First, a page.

This has got to be the good life.
March 21, 2012 § Leave a comment
March 18, 2012 § 1 Comment
Two weeks ago I had the pleasure of entertaining my good friend, Kaylyn from Cal Poly in Copenhagen. For the past nine months Kaylyn has been studying (“studying”) in Ahmedabad, India and was taking a detour through Europe on her way back to the States. Equipped with our cameras and artistic eyes we explored this wonderful place I call home.
To check out Kaylyn’s continued adventure click here
Photos from Gråbrødretorv, Louisiana Museum of Modern Art and Christiana
March 14, 2012 § 4 Comments
Since I just returned from another set of travels, I thought I would give you a sneak peak of my sketchbook from the week. As mentioned in my previous post Another Corner Explored, I spent the past week traveling through The Netherlands and Northern Germany.
Here are some sketches of interest (the rest were more analysis based and therefore not that pretty to look at). Check back next week for a painting from Amsterdam!
Our first stop was the Lloyd Hotel outside central Amsterdam.
In order to stay awake during the guitar show at Concertgebouw I had to sketch. No one was looking!
View from Melly’s Coffee & Cookie Shop in downtown Amsterdam with a map of central Amsterdam in the corner.
We got to visit the famous Rietveld Schröder House in Utrecht, The Netherlands. The home is a UNESCO World Heritage Site and an influential work from the Dutch De Stijl movement from 1917-1931.
March 12, 2012 § 7 Comments
This past week I joined thirty of my peers from DIS on an academic travel tour to explore another corner of Europe, the Netherlands and Northern Germany. Our travels started in Amsterdam with a day trip to Utrecht. From there we bused back across Northern Germany with stops in Essen, Cologne, Dusseldorf and Hamberg and back to Denmark. It was a full week indeed!
Each city we visited were very distinct from one another. In The Netherlands I strolled along the picturesque canals that knit the city together. In Germany I explored many previous industrial sites that have been repurposed into new culture centers. And on the bus…I slept.
The trip was very diverse which is why I am struggling so much to knit the story and pictures together. Well sorry folks, I give up. I can’t find a focus. These might not be your typical tourist photos, but these are the pieces of the trip I want to remember best.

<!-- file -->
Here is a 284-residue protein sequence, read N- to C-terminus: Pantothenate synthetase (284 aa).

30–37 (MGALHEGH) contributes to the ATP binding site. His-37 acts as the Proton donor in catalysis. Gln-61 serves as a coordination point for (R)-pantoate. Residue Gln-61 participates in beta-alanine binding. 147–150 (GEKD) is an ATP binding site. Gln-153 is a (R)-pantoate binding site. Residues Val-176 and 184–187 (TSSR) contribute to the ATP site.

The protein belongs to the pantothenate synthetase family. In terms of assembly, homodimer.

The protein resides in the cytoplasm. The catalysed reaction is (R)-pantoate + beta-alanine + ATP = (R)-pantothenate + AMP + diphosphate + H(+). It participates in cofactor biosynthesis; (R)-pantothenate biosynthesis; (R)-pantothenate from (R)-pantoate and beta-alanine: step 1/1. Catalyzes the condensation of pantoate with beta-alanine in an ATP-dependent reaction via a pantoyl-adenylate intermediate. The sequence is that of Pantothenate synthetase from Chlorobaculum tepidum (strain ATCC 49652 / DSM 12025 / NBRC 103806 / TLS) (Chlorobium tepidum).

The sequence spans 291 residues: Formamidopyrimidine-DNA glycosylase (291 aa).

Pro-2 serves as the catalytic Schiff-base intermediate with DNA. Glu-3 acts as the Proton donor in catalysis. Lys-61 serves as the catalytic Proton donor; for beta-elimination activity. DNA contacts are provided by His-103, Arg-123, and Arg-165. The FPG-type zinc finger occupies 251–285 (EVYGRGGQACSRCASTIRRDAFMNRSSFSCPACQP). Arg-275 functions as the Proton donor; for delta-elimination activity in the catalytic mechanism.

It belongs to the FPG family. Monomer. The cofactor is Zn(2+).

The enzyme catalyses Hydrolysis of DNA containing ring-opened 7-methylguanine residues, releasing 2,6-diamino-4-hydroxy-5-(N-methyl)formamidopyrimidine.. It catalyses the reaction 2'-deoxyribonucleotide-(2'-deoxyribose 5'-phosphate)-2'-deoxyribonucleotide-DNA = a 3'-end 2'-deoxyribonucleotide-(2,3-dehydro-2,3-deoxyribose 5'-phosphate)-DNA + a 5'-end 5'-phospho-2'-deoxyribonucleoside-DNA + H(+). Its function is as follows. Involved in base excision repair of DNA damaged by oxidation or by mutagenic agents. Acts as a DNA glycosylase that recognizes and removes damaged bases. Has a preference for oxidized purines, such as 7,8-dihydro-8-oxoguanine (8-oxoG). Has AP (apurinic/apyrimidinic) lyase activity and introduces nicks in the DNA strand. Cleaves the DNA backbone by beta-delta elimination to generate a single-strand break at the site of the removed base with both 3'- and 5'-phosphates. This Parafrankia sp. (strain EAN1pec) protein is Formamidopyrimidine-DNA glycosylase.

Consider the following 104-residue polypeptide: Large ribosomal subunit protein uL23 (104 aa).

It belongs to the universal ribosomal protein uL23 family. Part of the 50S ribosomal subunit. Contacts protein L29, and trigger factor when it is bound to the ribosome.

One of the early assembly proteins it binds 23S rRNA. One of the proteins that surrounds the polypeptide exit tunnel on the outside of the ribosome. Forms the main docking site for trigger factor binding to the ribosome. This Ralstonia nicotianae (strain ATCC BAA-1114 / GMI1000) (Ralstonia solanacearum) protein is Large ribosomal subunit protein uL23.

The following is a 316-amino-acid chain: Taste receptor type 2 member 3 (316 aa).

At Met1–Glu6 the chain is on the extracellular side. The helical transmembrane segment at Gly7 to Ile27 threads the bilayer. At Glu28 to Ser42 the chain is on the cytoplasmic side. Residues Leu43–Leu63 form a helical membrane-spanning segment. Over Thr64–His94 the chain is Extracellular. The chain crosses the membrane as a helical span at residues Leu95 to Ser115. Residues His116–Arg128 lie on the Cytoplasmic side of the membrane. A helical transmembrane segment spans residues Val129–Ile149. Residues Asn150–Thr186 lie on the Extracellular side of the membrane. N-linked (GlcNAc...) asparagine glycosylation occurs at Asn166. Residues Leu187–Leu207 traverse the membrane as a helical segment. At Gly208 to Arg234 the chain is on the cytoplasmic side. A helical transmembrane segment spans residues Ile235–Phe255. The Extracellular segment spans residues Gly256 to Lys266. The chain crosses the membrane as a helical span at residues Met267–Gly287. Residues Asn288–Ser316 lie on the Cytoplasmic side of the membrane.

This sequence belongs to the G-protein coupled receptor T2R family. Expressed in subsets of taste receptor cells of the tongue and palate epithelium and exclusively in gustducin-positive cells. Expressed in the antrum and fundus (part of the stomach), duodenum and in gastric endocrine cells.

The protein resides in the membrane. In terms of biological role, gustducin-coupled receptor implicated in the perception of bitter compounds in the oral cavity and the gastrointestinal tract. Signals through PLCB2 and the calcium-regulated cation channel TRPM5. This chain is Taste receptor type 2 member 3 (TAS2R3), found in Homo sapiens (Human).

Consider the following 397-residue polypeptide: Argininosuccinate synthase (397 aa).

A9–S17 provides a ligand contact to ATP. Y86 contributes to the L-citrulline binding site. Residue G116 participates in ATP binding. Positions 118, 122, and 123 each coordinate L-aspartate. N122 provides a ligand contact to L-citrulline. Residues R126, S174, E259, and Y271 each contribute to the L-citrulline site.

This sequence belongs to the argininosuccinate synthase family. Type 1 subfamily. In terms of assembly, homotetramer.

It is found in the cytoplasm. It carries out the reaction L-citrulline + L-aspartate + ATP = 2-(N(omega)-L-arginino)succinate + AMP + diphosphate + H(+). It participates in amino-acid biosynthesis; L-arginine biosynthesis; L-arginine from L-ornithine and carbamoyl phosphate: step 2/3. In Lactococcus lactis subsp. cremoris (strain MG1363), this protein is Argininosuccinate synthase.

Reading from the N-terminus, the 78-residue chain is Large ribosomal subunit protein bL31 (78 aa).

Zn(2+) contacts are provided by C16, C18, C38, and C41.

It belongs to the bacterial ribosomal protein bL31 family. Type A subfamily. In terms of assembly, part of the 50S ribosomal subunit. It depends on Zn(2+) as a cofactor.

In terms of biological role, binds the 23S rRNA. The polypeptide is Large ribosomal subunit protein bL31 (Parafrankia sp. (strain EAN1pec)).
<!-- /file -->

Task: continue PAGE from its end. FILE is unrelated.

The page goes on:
Enjoy the pictures and descriptions!
Canals of Amsterdam. The right is the traditional homes located in the city center. The left Borneo Housing, a new development with flair on the outskirts of Amsterdam. Which do you prefer, the old or new?
Yes, Amsterdam might be known for things other than their cheese. However I stumbled upon this fabulous cheese shop with samples galore. I felt like I was in Costco. Yes, I went twice in two days. Free lunch!
Concertgebouw is one of the world’s most renowned concert venues known for its excellent acoustics. Although I know nothing about acoustics and can’t carry a tune, there was something special about the sounds within the concert hall. Our group was treated with a Spanish Guitar Concert at the Concertgebouw.
I found a quaint little coffee shop (yes…a real coffee shop, not an Amsterdam ‘coffee shop’) in Amsterdam city center that reminded me so much of the coffee shops in San Luis Obispo. I got to sit down, sketch and chat with the barista, a fellow West-Coaster (Washington State) studying in Amsterdam. These are the memories I love.
Hop over to Germany now. We spent a day in Essen wandering through the historic Ruhr District. The Ruhr District was once full of industrial cities characterized for its coal mining and associated heavy industry. During WWII the district served as Germany’s primary weapon factory and was bombed heavily by the allies. Much of the production has been moved elsewhere and the factories lay abandon.
Recent developments have repurposed many of the former industrial sites into cultural centers and museums. The factories have been kept in tact with exhibits artfully placed between the remnants and machinery of the old building.
One last stop in Hamburg, Germany. Hamburg is the second largest city in Germany behind Berlin and is Europe second largest port. We visited several sites that were once industrial harbor centers and are being transformed into sustainable living and commercial environments.
So as you can see the trip was quite diverse, in a good way! I got the opportunity to see and experience another corner of Europe and I can’t wait to return!
I am so thankful.